This Uradnik case challenges state laws that appoint a union to represent and speak for all workers, even those who disagree with it – an arrangement known as “exclusive representation.”
Uradnik, who has had major disputes with her faculty’s labor union, which has discriminated against her, is nonetheless required by state law to associate with it and to allow it to speak for her. Rhode Island has similar laws imposing exclusive representation upon public employees, limiting their freedoms and opportunities for advancement.
Owing to the Janus v. AFSCME case, which the U.S. Supreme Court decided last year, government employees can no longer be forced to pay union dues. Uradnik would free them of association with unions, allowing them to represent, and negotiate for, themselves, or to hire some other party to do so.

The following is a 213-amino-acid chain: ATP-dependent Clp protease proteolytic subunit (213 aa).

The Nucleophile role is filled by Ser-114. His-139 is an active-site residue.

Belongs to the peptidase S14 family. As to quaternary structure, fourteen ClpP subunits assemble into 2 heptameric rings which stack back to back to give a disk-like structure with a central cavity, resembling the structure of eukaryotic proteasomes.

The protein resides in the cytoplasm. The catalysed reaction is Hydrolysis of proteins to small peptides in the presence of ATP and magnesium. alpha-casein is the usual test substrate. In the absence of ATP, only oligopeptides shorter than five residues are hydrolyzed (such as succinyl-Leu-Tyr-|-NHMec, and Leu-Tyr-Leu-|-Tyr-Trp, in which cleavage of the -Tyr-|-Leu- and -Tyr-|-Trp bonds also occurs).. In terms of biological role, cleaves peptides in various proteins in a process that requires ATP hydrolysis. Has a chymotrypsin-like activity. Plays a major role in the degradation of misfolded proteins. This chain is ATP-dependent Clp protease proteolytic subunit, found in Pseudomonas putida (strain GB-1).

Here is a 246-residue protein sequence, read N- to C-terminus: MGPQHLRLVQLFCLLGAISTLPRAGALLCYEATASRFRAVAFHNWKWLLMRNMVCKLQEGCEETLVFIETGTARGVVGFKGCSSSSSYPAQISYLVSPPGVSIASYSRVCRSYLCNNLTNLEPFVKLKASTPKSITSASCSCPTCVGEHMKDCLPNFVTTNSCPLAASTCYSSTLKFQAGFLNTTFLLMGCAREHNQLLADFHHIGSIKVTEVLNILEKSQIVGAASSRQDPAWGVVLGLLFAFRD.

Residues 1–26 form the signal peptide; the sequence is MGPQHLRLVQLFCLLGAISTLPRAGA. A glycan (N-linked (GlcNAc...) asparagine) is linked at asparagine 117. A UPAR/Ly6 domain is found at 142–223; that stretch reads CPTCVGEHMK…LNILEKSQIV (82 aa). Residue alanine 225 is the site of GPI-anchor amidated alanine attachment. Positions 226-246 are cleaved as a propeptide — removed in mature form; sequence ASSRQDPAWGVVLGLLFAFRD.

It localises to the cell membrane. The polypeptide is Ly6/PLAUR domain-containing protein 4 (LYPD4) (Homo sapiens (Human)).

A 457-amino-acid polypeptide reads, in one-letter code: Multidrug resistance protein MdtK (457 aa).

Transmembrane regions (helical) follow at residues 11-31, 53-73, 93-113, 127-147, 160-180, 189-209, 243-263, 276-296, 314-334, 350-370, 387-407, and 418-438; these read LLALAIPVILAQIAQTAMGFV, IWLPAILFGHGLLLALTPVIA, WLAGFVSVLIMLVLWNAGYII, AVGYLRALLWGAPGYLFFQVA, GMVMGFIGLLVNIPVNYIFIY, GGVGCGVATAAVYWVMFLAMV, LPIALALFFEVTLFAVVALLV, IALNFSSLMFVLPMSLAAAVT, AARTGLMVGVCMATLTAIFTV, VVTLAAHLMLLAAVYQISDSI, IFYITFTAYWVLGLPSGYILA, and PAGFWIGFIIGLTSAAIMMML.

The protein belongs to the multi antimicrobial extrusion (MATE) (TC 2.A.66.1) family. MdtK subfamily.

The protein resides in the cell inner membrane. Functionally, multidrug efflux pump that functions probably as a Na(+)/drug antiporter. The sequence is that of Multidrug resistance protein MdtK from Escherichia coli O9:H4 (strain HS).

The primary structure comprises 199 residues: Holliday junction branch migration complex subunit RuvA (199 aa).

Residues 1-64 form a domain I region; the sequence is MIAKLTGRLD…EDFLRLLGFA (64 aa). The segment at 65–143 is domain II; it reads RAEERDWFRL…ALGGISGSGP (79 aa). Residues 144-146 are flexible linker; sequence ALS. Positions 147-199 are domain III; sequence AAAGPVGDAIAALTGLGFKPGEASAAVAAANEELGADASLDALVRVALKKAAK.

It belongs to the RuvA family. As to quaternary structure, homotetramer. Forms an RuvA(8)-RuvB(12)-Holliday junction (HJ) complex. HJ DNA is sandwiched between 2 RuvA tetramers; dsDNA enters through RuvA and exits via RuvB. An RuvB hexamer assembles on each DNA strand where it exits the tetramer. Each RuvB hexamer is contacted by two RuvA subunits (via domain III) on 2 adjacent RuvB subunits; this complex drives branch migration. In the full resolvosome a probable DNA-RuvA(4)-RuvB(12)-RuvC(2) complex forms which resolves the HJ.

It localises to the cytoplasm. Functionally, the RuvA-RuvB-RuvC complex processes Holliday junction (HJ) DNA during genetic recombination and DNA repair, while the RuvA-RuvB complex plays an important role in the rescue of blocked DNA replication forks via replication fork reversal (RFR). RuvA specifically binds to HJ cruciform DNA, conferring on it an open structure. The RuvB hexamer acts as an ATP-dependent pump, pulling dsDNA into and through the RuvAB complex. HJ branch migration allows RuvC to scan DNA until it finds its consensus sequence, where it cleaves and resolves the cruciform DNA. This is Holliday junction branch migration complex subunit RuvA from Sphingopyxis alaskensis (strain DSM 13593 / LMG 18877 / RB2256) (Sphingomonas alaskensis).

Right now, unions have a government-enforced monopoly over each workplace, usually voted into existence by employees years, even decades, ago. That isn’t right, and it distorts the labor markets, the operation of our government, and (as Rhode Islanders know all too well) the balance of our politics.